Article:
The billing cycle/hours actually make a bit of sense when you look into it. I say this with a caveat that I don't know the specifics of your electricity system/grids.
I work for a power generation company over a bunch of different sites, but, I'm primarily based at a 320MW gas turbine peaking station for the South Western Australia isolated smart grid. (By the way, count yourself lucky, we don't have any on-peak off-peak pricing here. its all a fixed 22.6 cents per kWh) We don't always run, we just come on when demand is high, maybe 2-3 times a week. Our primary power production here for base load is coal fired power stations with Gas Turbines doing the rest, and wind/PV panels trying to keep up, there are some hydro plants, but these seldom run for the fact that they're based on damming smaller rivers, and we'd run out of water if we kept the gates open all the time. Hydro is usually reserved for black starting, which is where the grid goes into frequency distress and shuts down. The hydro stations have big diesel generators which can start their machinery, and they wind up, providing enough power for gas turbines to start up, which then provides enough power for coal plants to turn on. We have no nuclear power in Australia.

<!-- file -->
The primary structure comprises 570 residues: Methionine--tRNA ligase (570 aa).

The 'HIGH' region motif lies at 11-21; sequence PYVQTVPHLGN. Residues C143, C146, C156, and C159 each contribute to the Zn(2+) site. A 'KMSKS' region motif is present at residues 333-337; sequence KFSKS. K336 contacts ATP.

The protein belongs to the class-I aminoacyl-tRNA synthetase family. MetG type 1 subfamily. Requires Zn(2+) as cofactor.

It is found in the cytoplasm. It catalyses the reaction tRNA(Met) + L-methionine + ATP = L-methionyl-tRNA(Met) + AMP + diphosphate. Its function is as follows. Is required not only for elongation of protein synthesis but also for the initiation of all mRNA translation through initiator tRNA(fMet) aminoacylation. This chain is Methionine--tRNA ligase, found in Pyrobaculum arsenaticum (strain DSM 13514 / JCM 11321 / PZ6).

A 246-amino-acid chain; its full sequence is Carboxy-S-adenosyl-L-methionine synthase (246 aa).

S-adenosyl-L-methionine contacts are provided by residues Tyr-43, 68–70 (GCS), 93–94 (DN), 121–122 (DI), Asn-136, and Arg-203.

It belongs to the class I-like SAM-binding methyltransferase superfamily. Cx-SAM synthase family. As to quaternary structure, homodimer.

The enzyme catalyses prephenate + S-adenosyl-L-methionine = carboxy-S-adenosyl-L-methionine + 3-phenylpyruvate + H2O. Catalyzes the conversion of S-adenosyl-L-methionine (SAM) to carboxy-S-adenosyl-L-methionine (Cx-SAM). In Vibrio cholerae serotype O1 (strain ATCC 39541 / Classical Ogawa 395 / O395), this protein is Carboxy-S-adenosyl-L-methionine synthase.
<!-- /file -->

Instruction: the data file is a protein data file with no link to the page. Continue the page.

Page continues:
The hours that are displayed on that website are definitely the peak hours for us. If were going to turn on, 80% of the time, its during those hours. This is when people wake up, its cold, they turn on their heater, make coffee, cook breakfast, etc... They then go to work, during the day, they aren't using power, things quiet down. They come home, turn on their TV, air conditioner, cook dinner, etc... Then they settle down, turn things off, watch TV, and then go to sleep.
I don't know how the base power is provided where you are, but, I'm not sure if they can simply vary the inlet valves for hydro production. I would guess that what happens is they keep the inlet fairly constant for base load power, and then turn on gas turbines, or some other stable, non-steam based unit. Gas is pretty expensive, and turbines use a fair bit of it. We store 1.6 million litres of Diesel on site in case something happens to the natural gas supply. 1.6 million litres will run the unit for about 12 hours. So, peak periods are expensive.
Also, are you sure that the electricity prices have risen because the power usage has gone down? Just because two things coincide doesn't make them causal. I'd bet that fuel prices, grocery prices, car prices, etc... have all gone up since 2005 as well, it doesn't necessarily follow a direct relationship. The most common causes of increased power prices are infrastructure costs, fuel prices, and government rebates/regulations